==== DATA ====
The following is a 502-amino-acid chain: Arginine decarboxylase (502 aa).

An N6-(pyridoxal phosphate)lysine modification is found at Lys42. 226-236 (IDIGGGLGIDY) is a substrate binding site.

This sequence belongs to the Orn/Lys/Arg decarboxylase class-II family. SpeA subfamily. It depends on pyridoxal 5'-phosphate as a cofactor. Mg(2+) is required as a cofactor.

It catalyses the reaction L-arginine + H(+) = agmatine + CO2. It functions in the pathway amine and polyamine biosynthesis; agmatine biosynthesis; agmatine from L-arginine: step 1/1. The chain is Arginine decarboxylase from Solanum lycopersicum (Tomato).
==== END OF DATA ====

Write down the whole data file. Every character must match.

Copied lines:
The following is a 502-amino-acid chain: Arginine decarboxylase (502 aa).

An N6-(pyridoxal phosphate)lysine modification is found at Lys42. 226-236 (IDIGGGLGIDY) is a substrate binding site.

This sequence belongs to the Orn/Lys/Arg decarboxylase class-II family. SpeA subfamily. It depends on pyridoxal 5'-phosphate as a cofactor. Mg(2+) is required as a cofactor.

It catalyses the reaction L-arginine + H(+) = agmatine + CO2. It functions in the pathway amine and polyamine biosynthesis; agmatine biosynthesis; agmatine from L-arginine: step 1/1. The chain is Arginine decarboxylase from Solanum lycopersicum (Tomato).